The NRDC report published last summer found that current EPA regulation of atrazine in water is inadequate. As a result of this report and numerous other bodies of scientific evidence of the hazards of atrazine, EPA announced that it would launch a new comprehensive evaluation of the pesticide atrazine to determine its effects on humans. In a statement to Legal Newsline, EPA said that, “Given the sizeable body of new scientific information as well as the documented presence of atrazine in both drinking water sources and other bodies of water, the agency determined it appropriate to consider the new research, including inviting independent scientific peer review, to ensure that our regulatory decisions on atrazine are protective of public health and the environment.”
In addition to the ongoing re-review of atrazine by EPA, 16 communities from six states filed a lawsuit in March in the U.S. District Court for the Southern District of Illinois against Syngenta to pay for the expensive carbon filters needed to remove atrazine from their drinking water supply. The United States’ largest private water utility, American Water Company, also joined the suit, representing 28 additional communities.
Atrazine is used to control broad leaf weeds and annual grasses in crops, golf courses, and even residential lawns. It is used extensively for broad leaf weed control in corn. The herbicide does not cling to soil particles, but washes into surface water or leaches into groundwater, and then finds its way into municipal drinking water. It has been linked to a myriad of health problems in humans including disruption of hormone activity, birth defects, and cancer.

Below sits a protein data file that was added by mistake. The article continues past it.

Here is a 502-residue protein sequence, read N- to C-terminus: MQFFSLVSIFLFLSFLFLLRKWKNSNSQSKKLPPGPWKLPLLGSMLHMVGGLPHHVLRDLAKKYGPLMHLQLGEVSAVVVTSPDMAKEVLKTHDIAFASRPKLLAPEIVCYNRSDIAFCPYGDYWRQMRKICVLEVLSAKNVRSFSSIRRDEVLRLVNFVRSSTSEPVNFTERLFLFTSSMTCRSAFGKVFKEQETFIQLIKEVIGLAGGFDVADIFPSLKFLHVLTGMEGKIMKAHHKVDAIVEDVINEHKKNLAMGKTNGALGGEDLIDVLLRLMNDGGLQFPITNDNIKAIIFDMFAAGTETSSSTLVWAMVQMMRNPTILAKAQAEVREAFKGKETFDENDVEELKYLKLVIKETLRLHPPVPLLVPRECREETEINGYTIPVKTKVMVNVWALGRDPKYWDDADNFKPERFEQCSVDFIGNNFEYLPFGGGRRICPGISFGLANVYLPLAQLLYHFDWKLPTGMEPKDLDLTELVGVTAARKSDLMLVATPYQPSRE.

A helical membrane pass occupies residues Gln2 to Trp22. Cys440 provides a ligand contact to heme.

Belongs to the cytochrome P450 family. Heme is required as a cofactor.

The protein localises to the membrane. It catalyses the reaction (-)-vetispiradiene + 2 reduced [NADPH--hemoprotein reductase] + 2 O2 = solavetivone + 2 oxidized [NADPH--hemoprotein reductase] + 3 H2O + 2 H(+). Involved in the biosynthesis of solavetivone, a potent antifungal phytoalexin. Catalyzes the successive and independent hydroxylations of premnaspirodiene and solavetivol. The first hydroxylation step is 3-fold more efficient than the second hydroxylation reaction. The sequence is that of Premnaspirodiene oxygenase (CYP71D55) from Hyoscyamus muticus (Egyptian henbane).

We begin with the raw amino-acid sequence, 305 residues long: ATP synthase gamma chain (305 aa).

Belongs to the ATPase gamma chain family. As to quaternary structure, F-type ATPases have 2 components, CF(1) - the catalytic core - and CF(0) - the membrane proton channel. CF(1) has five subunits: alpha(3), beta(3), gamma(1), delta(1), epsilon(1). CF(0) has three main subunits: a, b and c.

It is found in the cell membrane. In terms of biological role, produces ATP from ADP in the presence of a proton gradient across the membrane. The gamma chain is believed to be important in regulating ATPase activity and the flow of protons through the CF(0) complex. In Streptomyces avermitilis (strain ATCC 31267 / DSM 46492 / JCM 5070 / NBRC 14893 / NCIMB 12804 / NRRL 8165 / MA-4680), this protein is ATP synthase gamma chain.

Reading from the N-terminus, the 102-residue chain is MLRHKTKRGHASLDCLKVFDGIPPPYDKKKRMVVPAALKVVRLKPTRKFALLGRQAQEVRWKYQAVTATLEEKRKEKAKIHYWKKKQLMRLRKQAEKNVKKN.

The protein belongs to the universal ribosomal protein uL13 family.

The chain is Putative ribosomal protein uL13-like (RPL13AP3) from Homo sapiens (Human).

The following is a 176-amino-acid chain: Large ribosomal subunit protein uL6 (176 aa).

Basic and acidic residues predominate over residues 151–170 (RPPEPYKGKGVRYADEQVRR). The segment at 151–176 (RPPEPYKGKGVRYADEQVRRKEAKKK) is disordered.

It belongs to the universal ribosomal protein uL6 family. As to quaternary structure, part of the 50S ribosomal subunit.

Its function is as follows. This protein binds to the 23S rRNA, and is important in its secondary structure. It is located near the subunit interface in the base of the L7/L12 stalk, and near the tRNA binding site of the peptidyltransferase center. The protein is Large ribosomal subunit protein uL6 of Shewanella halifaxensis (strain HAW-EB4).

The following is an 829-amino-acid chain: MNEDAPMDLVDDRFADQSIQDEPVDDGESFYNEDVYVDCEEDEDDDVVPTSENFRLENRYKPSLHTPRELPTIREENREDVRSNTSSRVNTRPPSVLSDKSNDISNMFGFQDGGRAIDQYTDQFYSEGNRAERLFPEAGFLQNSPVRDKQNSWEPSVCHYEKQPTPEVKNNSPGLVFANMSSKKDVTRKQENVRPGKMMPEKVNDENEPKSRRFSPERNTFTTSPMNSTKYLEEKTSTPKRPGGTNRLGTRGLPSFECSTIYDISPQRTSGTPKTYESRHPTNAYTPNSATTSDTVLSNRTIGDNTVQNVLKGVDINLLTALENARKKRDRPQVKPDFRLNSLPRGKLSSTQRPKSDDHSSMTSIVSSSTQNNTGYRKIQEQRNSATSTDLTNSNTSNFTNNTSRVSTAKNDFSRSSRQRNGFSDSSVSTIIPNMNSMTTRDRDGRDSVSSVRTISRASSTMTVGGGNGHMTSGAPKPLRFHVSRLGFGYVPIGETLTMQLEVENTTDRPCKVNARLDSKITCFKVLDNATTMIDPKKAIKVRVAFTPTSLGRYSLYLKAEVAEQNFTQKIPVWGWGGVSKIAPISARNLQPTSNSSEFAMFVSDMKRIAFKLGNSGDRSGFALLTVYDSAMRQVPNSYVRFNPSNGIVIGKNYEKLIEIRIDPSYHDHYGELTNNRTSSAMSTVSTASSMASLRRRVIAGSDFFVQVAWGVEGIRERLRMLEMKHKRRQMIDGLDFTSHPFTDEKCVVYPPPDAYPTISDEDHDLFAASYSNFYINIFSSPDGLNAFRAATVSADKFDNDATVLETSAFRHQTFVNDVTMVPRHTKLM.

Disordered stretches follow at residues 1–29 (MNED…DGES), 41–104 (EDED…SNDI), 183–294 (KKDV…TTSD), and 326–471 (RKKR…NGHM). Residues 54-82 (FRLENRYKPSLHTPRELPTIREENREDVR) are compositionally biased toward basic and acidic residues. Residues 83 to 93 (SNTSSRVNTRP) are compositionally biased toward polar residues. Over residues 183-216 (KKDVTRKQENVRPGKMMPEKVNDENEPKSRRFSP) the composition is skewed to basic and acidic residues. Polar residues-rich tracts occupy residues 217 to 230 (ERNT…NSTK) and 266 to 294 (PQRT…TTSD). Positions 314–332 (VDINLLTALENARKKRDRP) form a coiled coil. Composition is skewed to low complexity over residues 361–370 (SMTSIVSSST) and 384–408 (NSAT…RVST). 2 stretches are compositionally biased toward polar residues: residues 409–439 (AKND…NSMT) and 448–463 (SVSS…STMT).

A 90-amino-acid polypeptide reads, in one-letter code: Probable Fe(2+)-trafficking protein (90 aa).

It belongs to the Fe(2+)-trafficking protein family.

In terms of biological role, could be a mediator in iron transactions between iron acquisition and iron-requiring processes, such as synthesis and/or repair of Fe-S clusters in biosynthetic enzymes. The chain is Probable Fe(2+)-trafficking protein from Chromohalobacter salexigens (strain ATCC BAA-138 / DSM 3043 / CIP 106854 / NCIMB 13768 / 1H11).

In 2007, Indiana researchers reported in the Journal of Pediatric Surgery that in their state, where rates of such birth defects are also very high, atrazine levels were significantly linked with the rate of gastroschisis and other defects. Another study, published last year in Acta Paediatrica, found similar results for the general rate of birth defects in the U.S. population; it found that atrazine upped the risk of nine birth defects in babies born to mothers who conceived between April and July, when surface water levels of the pesticide are highest. Another study also found that atrazine triggers the release of stress hormones leading researchers to believe that this may explain how the popular weed killer produces some of its harmful reproductive effects.